Category Archives: Ulitskaya, Lyudmila

23% done with The Big Green Tent

Olga is interesting. She is raised to be a good little Soviet girl, lover of the party, and communal first. Yet when she is “indoctrinated” at college, she is honest and forthright in defending her teacher even though he is a dissident. The very values the party required worked against everyone, including her parents who never saw it coming. We now see Ilya as an outsider would – neat literary trick.

11% done with The Big Green Tent

The stampede in the streets: I wonder if that really happened when Stalin’s death was announced? But even if it didn’t, as a literary device it works well to describe the Russian people and state of mind – a leaderless flock in chaos where each person is probably grateful but unable to stop the stampede anyway. Add this the confused sexual feelings of his friend and there is a brilliant mixing of ideas here.

9% done with The Big Green Tent

Each of the boys has a need to express himself as individuals, but living in Stalin’s Russia makes that dangerous. One boy is a musician, but his hand his cut and thus his career. The other boy skates, but that ends in a tragedy. Yet another is a photographer and tragedy befalls his father.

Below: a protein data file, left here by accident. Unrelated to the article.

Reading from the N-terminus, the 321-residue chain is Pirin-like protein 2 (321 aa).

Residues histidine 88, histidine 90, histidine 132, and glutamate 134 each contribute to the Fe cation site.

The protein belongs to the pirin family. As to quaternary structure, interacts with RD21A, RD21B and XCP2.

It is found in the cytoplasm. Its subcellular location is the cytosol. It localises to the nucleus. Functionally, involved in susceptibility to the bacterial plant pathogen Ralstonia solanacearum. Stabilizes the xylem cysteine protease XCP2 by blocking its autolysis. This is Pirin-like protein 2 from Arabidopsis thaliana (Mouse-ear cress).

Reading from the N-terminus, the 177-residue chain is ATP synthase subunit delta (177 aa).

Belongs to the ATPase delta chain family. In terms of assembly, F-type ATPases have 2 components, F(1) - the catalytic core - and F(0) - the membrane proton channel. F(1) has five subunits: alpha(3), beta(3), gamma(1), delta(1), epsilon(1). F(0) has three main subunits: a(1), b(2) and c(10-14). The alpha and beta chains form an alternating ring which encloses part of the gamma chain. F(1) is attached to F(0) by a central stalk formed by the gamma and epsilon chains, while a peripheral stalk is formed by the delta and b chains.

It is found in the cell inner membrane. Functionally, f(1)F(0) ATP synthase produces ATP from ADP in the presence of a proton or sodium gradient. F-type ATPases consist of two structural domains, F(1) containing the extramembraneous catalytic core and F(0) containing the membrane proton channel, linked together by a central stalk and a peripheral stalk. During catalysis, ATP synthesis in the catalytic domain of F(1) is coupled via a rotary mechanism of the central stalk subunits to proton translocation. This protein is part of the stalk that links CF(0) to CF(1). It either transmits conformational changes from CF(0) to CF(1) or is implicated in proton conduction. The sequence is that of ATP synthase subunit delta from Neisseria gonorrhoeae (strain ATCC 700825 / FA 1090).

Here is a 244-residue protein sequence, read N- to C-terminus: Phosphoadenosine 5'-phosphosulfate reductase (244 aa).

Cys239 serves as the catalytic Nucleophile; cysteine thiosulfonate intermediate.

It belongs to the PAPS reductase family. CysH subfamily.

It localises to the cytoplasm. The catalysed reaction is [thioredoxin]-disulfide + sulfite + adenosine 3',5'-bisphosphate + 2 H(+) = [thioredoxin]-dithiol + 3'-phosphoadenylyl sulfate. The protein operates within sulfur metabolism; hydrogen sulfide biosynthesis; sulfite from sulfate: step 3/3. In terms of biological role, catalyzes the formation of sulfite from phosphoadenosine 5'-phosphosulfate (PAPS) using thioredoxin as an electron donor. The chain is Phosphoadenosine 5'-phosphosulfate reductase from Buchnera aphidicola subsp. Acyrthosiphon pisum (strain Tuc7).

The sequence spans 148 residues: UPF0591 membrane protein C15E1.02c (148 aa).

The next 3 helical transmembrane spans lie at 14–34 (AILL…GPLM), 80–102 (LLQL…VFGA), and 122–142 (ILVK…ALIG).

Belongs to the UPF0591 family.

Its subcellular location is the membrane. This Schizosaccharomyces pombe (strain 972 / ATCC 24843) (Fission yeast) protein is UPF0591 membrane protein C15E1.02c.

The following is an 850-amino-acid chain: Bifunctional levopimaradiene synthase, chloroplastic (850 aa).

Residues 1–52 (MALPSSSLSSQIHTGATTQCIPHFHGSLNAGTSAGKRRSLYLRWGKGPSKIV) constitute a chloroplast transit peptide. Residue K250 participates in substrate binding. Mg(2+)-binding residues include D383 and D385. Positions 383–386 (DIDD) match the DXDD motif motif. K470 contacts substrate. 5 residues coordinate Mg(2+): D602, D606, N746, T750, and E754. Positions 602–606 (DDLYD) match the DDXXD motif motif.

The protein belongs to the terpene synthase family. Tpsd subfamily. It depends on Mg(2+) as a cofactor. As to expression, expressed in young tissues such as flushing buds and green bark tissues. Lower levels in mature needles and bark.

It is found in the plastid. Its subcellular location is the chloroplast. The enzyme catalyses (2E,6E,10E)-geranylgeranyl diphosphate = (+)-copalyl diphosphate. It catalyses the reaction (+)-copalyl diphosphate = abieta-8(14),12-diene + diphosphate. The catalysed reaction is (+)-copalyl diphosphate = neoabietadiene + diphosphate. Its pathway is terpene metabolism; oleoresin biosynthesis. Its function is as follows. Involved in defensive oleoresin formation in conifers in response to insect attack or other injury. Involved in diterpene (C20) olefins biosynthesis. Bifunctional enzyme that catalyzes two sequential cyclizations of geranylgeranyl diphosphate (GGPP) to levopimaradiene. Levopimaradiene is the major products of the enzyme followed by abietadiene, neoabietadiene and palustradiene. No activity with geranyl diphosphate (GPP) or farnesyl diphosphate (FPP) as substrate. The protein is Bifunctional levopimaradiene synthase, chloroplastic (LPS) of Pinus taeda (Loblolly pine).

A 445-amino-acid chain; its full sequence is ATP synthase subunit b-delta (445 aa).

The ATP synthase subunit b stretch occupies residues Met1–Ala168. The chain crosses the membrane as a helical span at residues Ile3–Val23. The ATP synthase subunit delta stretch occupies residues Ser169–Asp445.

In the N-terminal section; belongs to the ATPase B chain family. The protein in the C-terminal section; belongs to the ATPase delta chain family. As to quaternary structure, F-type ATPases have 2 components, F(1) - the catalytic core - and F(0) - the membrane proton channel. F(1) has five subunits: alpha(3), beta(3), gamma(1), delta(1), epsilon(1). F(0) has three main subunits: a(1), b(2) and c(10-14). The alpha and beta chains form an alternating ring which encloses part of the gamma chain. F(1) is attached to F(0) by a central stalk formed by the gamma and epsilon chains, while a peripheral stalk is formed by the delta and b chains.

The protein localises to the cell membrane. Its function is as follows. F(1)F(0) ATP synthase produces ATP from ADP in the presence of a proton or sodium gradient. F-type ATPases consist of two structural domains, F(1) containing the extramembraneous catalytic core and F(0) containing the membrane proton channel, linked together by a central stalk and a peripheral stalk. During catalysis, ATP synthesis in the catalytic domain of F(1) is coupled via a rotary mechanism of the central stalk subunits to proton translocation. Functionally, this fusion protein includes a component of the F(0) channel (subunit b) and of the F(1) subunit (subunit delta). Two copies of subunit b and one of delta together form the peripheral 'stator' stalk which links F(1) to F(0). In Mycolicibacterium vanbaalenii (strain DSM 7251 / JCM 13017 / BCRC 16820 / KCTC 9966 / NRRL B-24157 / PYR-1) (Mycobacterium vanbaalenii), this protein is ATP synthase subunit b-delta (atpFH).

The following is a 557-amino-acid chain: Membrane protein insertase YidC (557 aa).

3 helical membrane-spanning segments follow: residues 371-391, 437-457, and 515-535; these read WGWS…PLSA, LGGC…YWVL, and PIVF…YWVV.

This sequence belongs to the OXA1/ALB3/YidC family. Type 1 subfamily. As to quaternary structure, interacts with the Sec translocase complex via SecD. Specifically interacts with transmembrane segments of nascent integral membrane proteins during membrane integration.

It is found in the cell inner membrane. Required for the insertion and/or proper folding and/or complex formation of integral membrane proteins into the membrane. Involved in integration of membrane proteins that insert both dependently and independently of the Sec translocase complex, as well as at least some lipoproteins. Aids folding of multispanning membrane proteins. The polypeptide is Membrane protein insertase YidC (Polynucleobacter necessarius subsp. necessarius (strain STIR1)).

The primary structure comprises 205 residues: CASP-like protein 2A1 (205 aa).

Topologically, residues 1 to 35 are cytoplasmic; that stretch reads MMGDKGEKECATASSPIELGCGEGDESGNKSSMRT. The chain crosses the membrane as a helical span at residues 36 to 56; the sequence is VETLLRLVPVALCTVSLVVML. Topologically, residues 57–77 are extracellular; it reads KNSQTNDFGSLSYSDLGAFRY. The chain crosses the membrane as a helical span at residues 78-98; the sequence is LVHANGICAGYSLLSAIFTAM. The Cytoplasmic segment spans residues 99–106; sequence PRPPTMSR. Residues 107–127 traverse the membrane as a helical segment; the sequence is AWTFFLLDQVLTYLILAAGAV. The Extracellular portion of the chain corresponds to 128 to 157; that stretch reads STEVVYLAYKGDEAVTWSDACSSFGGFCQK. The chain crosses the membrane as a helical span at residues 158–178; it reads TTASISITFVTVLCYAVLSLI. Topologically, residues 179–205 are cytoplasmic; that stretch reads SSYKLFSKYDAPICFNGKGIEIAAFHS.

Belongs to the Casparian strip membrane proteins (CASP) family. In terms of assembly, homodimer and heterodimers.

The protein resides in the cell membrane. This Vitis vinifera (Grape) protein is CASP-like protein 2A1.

Photos from Slate’s Early Soviet Photography Was Surprisingly Avant-Garde

Shaikhet; Light Bulb in a Hut; 1936
Georgy Zelma, Military Parade on Red Square, 1933
Arkady Shaikhet, Express, 1939
Georgy Zelma, Meeting at the Kolkhoz, 1929
Arkady Shaikhet, Red Army Marching in the Snow, 1927–28
Alexander Rodchenko, Horse Race, 1935
Arkady Shaikhet, Greeting the Chelyuskin Men, 1934
Left- Arkady Shaikhet, Assembling the Globe at Moscow Telegraph Central Station, 1928 — Right- Arkady Shaikhet, The Parachutist Katya Melnikova, 1934
Left- Alexander Rodchenko, Girl with a Leica, Portrait of Evgeniya Lemberg, 1933 — Right- Georgy Petrusov, Asiatic Sailor, ca 1935–36
Left- Georgy Zelma, Three Generations in Yakutsk, 1929 — Right- Alexander Rodchenko, Sports Parade on Red Square, 1936